Proteins fold by packing their non-polar (fat-soluble) building blocks into the protein interior and surrounding it by a polar (water-soluble) surface. However, many proteins also have a charged network embedded in their central non-polar core that is essential for the proper biological function, but disturbs the delicate balance in physical forces governing the folding process.


"Nature has achieved an immense complexity in its biomolecules that was optimized during billions of years of evolution", Ville Kaila says. "To understand the basic physical principles behind these charged networks, we wanted to build minimalistic artificial proteins that lack this evolutionary baggage".  


Kaila and his team developed a protein design approach, in which they built new proteins using computational models and then experimentally tested them by combining various biophysical and structural methods. The designed proteins consisted of only four a-helices connected by loop regions, a pattern commonly found in many natural proteins. By inserting charged networks into the protein core, the researchers discovered a highly delicate balance between stabilizing and destabilizing physical forces that keep the proteins together.  


"Understanding such effects is also interesting from a biomedical perspective, as several disease-related mutations may disturb this force balance, and lead to protein dysfunction or aggregation that can have severe physiological effects", Kaila continues.


The researchers discovered specific chemical interactions that help to stabilize the buried charged networks. These micro-environments work by forming contacts with both the charged and non-polar parts of the protein. "It was fascinating to see that these charged-stabilizing motifs were discovered both by our computational design approach, but also when we screened the structure of around 180 000 charged networks in natural occurring proteins", Kaila explains. "This mean that we might have re-discovered some of the physical principles that arose during evolution of complex proteins."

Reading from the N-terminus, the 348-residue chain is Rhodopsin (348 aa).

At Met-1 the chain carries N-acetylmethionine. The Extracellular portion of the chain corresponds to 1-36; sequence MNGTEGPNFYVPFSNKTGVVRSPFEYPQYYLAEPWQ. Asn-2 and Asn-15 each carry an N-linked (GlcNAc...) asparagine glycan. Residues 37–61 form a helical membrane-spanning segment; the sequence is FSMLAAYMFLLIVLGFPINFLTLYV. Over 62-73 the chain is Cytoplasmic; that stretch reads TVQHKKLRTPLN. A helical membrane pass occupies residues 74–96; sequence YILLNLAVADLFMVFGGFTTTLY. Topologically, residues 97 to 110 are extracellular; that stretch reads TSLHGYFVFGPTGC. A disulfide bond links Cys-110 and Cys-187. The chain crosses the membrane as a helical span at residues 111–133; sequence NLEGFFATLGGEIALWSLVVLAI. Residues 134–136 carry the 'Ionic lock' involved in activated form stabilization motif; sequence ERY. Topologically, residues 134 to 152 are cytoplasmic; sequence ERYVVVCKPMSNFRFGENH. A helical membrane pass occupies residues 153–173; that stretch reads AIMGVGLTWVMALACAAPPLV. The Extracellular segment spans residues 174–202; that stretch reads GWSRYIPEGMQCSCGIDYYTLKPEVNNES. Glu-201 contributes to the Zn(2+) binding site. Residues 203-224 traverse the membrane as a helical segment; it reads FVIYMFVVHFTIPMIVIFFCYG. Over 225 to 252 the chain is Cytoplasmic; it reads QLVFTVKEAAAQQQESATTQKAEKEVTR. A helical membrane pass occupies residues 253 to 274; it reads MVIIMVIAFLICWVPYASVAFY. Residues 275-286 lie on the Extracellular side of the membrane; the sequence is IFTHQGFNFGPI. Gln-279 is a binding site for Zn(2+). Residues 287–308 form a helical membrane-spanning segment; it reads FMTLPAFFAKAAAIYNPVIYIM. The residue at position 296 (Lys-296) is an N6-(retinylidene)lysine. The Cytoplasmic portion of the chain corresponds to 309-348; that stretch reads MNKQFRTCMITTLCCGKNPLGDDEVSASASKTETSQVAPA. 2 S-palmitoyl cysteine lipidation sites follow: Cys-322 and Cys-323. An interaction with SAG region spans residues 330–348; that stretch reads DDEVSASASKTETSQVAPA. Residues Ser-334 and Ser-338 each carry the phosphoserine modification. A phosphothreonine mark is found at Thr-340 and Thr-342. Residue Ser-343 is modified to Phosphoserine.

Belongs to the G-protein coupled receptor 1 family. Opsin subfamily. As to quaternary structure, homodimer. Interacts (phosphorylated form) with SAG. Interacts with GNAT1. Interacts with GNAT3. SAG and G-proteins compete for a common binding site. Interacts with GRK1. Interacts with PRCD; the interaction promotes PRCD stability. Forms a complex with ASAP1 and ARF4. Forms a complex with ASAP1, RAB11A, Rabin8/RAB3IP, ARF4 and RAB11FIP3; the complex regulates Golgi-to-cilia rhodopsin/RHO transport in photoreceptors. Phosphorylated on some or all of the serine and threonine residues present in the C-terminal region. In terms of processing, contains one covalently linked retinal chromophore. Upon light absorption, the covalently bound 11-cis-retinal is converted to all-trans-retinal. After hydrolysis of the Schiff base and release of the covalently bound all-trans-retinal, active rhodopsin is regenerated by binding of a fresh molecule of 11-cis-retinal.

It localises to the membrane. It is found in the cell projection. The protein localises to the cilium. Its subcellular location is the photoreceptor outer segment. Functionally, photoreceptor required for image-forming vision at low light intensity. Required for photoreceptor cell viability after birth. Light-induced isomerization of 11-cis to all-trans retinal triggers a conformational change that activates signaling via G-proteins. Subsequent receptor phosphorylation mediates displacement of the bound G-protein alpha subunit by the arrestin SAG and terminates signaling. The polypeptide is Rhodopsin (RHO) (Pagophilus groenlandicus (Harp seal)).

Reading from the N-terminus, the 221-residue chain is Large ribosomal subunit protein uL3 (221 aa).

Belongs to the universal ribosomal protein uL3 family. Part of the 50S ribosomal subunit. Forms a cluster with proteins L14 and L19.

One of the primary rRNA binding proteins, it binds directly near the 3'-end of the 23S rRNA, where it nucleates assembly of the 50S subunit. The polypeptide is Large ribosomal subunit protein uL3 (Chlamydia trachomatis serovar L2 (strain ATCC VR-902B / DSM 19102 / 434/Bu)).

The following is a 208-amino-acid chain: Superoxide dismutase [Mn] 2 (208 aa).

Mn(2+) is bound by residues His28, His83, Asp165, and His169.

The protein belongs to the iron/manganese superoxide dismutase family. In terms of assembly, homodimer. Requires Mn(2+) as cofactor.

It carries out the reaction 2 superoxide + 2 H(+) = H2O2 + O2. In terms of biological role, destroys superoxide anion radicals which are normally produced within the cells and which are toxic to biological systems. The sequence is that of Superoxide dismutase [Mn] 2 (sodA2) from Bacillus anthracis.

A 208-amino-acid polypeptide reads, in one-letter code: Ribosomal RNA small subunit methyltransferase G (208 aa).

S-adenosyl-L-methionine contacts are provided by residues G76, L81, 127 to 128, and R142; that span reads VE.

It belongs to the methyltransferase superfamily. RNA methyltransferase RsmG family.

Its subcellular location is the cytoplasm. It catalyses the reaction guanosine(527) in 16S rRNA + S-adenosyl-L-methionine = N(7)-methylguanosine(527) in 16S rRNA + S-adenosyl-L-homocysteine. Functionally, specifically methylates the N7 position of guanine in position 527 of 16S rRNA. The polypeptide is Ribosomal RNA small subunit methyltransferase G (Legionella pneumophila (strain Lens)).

Using the discovered design principles, the researchers could create highly stable artificial proteins that were resistant towards unfolding at extreme temperatures and harsh chemical conditions, which is untypical for naturally occurring proteins.  "This project made us appreciate the remarkable structure of natural proteins and the delicate balance in the physical forces that are tuned to a very high degree, even in the simplest proteins."


The study was funded by the European Research Council (ERC), the Knut and Alice Wallenberg (KAW) foundation, and German Research Foundation (DFG/SFB1035). Computational resources were provided by supercomputers SuperMuc (LRZ) in Garching, Germany and Beskow (SNIC/PDC) in Stockholm.


Reference

Baumgart M., Röpke M., Mühlbauer M.E., Asami S., Mader S.L., Fredriksson K. Gamiz-Hernandez A.P., Kaila V.R.I. Design of buried charged networks in artificial proteins. Nature Communications 12, 1895 (2021).  
doi: 10.1038/s41467-021-21909-7


Web link: https://www.nature.com/articles/s41467-021-21909-7

Lab home page: https:/villekaila.com

Twitter: https://twitter.com/TheKailaLab


Further information:

Prof. Ville R. I. Kaila

Department of Biochemistry and Biophysics
Stockholm University, Sweden

E-mail: ville.kaila AT dbb.su.se

 

Figure. Structures of the designed artificial proteins with various charged networks. Adapted from Baumgart et al. NComms (2021). Figure: Michael Röpke/The Kaila Lab.